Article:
So, what is to stop us taking a world-leading position on sustainability and carbon reduction in the TV sector? I think there is a collective will across the value chain and the benefits are undeniable, as are the consequences of failing to act. And make no mistake, consumers – our customers – expect us to act.
Our viewers not only want more sustainable options, but they will also pay a premium for them. Our recent State of the Nation Report surveyed more than 2,000 consumers about their viewing habits. Almost half of those respondents wanted to mitigate the emissions associated with their viewing – and crucially, were willing to pay extra for greener streaming alternatives.
Television has constantly changed the way viewers behave. From the first remote controls to on-demand user interfaces, interactive TV to voice control, we as an industry shape the way consumers access, engage with and consume content all the time. It is a constantly evolving relationship where we are learning from their behaviours, and in turn, are shaping them. So why not here?
It is time that we the industry, the legislators and the regulators step up to this.
Sustainability as standard
There are huge gains to be made through standardisation. One seemingly simple example is the way content makes its way from the camera to the consumer.
Every time you encode or decode to move along the chain you are using power. From content creation to aggregation, through to syndication, distribution and the final last leg to your home and the device, even your Wi-Fi router, or home distribution system, if it is coding or encoding it is wasting energy.
So, by selecting a sensible, efficient and standardised encode system and keeping that codec common throughout the entire chain, before decoding in a way that is also energy efficient, you will save end-to-end emissions.
And there are massive business benefits as well. You do not introduce errors; you do not introduce additional cost. There may be some decisions you need to make along the way, but there is no good reason that process cannot be much more efficient and streamlined from end to end.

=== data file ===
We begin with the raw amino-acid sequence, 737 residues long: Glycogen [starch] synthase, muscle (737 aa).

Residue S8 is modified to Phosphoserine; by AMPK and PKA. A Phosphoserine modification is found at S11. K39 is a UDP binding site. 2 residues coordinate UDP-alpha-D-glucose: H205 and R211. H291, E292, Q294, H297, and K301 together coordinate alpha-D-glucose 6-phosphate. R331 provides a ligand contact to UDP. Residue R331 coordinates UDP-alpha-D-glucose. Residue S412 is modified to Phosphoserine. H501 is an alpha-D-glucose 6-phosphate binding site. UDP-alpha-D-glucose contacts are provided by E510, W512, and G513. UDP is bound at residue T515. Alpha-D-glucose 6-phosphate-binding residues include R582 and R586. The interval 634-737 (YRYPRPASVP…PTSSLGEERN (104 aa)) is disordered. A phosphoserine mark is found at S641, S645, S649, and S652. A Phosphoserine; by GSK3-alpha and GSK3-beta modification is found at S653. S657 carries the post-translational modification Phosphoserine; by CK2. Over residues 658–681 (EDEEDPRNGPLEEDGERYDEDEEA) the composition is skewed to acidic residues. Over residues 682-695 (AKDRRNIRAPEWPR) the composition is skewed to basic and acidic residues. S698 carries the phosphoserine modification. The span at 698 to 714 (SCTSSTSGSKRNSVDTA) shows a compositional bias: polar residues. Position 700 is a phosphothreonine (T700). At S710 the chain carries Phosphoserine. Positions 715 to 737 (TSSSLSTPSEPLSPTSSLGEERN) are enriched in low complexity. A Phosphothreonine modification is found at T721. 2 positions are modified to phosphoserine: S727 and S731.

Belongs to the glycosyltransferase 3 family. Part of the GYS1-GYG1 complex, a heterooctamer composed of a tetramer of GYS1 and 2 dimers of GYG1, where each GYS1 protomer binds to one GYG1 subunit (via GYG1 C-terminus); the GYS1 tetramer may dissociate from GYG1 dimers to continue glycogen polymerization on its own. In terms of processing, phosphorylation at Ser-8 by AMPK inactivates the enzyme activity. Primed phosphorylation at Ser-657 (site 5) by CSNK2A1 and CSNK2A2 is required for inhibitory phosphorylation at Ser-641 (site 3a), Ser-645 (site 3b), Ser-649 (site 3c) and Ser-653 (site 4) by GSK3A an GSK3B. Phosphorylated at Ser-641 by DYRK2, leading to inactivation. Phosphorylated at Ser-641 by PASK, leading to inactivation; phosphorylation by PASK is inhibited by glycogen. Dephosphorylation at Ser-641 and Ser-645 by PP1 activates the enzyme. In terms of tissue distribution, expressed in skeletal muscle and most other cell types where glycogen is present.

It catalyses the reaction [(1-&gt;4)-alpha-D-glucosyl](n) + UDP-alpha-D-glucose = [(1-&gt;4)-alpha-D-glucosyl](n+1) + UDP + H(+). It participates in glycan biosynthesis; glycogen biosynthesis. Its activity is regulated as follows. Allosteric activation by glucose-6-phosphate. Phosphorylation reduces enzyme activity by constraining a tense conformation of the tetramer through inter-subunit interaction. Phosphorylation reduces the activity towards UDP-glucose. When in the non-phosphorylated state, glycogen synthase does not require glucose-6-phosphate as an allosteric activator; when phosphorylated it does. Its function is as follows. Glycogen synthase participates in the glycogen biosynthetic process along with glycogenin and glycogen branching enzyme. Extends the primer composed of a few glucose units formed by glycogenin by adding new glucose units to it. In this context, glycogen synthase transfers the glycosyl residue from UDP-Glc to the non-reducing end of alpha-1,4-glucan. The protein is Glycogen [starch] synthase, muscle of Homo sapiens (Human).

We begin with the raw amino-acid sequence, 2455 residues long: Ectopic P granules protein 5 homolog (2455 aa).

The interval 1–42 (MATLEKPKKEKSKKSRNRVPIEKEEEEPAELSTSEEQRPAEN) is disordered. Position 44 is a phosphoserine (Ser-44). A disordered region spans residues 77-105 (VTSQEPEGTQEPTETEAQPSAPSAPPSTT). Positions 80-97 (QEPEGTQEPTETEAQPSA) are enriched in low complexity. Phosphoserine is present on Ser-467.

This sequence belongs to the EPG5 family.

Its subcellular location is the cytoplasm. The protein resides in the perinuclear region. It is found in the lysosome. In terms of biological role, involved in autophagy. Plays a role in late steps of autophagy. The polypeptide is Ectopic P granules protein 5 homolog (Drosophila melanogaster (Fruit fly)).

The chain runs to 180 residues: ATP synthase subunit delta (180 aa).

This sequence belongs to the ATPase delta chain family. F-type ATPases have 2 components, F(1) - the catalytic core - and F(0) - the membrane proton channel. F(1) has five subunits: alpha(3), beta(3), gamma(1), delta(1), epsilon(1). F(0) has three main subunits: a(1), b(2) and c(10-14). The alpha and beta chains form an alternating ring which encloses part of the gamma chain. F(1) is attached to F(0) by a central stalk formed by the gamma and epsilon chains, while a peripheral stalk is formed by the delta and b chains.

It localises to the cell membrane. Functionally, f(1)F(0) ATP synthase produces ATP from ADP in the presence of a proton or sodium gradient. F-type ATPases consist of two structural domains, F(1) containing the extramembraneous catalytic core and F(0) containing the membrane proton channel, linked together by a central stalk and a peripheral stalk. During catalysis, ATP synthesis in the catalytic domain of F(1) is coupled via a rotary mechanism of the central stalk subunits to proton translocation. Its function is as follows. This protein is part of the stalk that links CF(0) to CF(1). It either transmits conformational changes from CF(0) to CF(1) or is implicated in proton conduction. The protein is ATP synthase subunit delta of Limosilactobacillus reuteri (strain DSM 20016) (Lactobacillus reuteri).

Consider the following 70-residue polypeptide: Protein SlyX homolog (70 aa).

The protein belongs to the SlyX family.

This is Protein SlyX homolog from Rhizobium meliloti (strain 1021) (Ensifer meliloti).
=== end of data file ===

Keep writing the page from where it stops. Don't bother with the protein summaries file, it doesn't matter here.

We have a long history of writing specifications that get universally deployed in the UK. And there is a risk that we lose sight of that because we are complacent about it. We cannot just expect that to be there because it won’t be, unless we keep going and keep working at it. And setting the standard is what drives results.
Critically, there must be a consensus so that all parts the chain feel ownership and feed into technical specifications to ensure sustainability is baked in. The result of that full stakeholder engagement is you get universal deployment and hopefully more world firsts for the UK!
I am excited for what is next, and I know the DTG is uniquely placed to bring the key actors together to foment real change. We did it with digital television from the start, so we can definitely do it on an issue where the stakes are so much higher. The UK sector once again taking a world-first position as we set the standard, through standards, for that next great wave of change.
Richard Lindsay-Davies is chief executive, DTG, which publishes the core technical requirements for digital television in the UK. For more about the DTG, its State of the Nation report or Waves of Change, the 2021 DTG Summit visit www.dtg.org.uk